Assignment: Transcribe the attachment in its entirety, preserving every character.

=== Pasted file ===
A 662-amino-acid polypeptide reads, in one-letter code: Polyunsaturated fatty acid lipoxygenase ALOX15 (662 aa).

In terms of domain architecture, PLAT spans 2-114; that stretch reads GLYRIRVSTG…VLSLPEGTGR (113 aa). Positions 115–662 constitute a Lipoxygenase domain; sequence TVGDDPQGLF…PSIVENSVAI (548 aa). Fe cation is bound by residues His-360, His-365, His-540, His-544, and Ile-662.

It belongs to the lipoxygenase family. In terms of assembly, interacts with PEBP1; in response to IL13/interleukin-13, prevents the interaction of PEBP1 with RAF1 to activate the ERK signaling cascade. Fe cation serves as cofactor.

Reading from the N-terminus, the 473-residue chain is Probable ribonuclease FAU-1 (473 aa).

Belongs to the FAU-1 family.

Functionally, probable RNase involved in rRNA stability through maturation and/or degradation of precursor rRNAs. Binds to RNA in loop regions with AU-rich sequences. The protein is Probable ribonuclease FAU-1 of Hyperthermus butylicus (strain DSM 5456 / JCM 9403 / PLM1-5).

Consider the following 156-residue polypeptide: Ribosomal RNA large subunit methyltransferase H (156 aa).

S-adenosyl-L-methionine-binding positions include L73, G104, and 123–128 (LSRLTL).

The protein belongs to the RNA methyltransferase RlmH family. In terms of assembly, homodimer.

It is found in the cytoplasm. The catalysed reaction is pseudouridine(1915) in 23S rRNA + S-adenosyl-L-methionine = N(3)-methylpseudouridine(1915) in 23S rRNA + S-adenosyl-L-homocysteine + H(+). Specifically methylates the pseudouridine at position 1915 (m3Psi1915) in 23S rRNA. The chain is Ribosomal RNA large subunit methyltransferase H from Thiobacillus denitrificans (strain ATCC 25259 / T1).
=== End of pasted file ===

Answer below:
A 662-amino-acid polypeptide reads, in one-letter code: Polyunsaturated fatty acid lipoxygenase ALOX15 (662 aa).

In terms of domain architecture, PLAT spans 2-114; that stretch reads GLYRIRVSTG…VLSLPEGTGR (113 aa). Positions 115–662 constitute a Lipoxygenase domain; sequence TVGDDPQGLF…PSIVENSVAI (548 aa). Fe cation is bound by residues His-360, His-365, His-540, His-544, and Ile-662.

It belongs to the lipoxygenase family. In terms of assembly, interacts with PEBP1; in response to IL13/interleukin-13, prevents the interaction of PEBP1 with RAF1 to activate the ERK signaling cascade. Fe cation serves as cofactor.

Reading from the N-terminus, the 473-residue chain is Probable ribonuclease FAU-1 (473 aa).

Belongs to the FAU-1 family.

Functionally, probable RNase involved in rRNA stability through maturation and/or degradation of precursor rRNAs. Binds to RNA in loop regions with AU-rich sequences. The protein is Probable ribonuclease FAU-1 of Hyperthermus butylicus (strain DSM 5456 / JCM 9403 / PLM1-5).

Consider the following 156-residue polypeptide: Ribosomal RNA large subunit methyltransferase H (156 aa).

S-adenosyl-L-methionine-binding positions include L73, G104, and 123–128 (LSRLTL).

The protein belongs to the RNA methyltransferase RlmH family. In terms of assembly, homodimer.

It is found in the cytoplasm. The catalysed reaction is pseudouridine(1915) in 23S rRNA + S-adenosyl-L-methionine = N(3)-methylpseudouridine(1915) in 23S rRNA + S-adenosyl-L-homocysteine + H(+). Specifically methylates the pseudouridine at position 1915 (m3Psi1915) in 23S rRNA. The chain is Ribosomal RNA large subunit methyltransferase H from Thiobacillus denitrificans (strain ATCC 25259 / T1).